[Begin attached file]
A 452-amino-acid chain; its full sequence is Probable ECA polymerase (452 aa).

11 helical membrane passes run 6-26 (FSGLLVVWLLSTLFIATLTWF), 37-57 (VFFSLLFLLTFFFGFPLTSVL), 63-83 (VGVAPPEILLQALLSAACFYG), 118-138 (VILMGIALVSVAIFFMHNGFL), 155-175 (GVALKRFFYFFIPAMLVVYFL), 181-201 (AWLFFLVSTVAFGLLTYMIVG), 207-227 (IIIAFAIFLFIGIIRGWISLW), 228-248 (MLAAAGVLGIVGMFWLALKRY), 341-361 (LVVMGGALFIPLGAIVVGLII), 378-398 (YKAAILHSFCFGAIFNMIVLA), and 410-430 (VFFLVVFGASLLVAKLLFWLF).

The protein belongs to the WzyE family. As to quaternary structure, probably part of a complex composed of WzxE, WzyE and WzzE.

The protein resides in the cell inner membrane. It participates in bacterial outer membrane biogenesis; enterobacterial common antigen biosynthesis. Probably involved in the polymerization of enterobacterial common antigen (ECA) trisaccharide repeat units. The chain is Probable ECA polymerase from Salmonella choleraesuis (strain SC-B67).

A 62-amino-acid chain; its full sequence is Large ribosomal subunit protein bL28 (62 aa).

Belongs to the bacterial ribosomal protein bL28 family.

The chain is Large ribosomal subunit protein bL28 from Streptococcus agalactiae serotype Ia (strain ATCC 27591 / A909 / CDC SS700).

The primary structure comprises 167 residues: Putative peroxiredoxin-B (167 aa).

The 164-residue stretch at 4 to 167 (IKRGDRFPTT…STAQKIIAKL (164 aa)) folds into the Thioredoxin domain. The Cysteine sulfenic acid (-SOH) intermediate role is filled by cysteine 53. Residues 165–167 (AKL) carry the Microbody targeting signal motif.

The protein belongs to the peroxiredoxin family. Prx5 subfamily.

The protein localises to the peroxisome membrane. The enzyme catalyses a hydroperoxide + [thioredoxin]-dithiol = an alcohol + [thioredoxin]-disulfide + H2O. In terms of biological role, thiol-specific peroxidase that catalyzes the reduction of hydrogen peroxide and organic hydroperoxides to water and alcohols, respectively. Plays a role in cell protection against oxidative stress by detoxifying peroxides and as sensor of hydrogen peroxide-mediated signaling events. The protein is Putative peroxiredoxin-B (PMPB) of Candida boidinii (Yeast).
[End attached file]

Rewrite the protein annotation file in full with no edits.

A 452-amino-acid chain; its full sequence is Probable ECA polymerase (452 aa).

11 helical membrane passes run 6-26 (FSGLLVVWLLSTLFIATLTWF), 37-57 (VFFSLLFLLTFFFGFPLTSVL), 63-83 (VGVAPPEILLQALLSAACFYG), 118-138 (VILMGIALVSVAIFFMHNGFL), 155-175 (GVALKRFFYFFIPAMLVVYFL), 181-201 (AWLFFLVSTVAFGLLTYMIVG), 207-227 (IIIAFAIFLFIGIIRGWISLW), 228-248 (MLAAAGVLGIVGMFWLALKRY), 341-361 (LVVMGGALFIPLGAIVVGLII), 378-398 (YKAAILHSFCFGAIFNMIVLA), and 410-430 (VFFLVVFGASLLVAKLLFWLF).

The protein belongs to the WzyE family. As to quaternary structure, probably part of a complex composed of WzxE, WzyE and WzzE.

The protein resides in the cell inner membrane. It participates in bacterial outer membrane biogenesis; enterobacterial common antigen biosynthesis. Probably involved in the polymerization of enterobacterial common antigen (ECA) trisaccharide repeat units. The chain is Probable ECA polymerase from Salmonella choleraesuis (strain SC-B67).

A 62-amino-acid chain; its full sequence is Large ribosomal subunit protein bL28 (62 aa).

Belongs to the bacterial ribosomal protein bL28 family.

The chain is Large ribosomal subunit protein bL28 from Streptococcus agalactiae serotype Ia (strain ATCC 27591 / A909 / CDC SS700).

The primary structure comprises 167 residues: Putative peroxiredoxin-B (167 aa).

The 164-residue stretch at 4 to 167 (IKRGDRFPTT…STAQKIIAKL (164 aa)) folds into the Thioredoxin domain. The Cysteine sulfenic acid (-SOH) intermediate role is filled by cysteine 53. Residues 165–167 (AKL) carry the Microbody targeting signal motif.

The protein belongs to the peroxiredoxin family. Prx5 subfamily.

The protein localises to the peroxisome membrane. The enzyme catalyses a hydroperoxide + [thioredoxin]-dithiol = an alcohol + [thioredoxin]-disulfide + H2O. In terms of biological role, thiol-specific peroxidase that catalyzes the reduction of hydrogen peroxide and organic hydroperoxides to water and alcohols, respectively. Plays a role in cell protection against oxidative stress by detoxifying peroxides and as sensor of hydrogen peroxide-mediated signaling events. The protein is Putative peroxiredoxin-B (PMPB) of Candida boidinii (Yeast).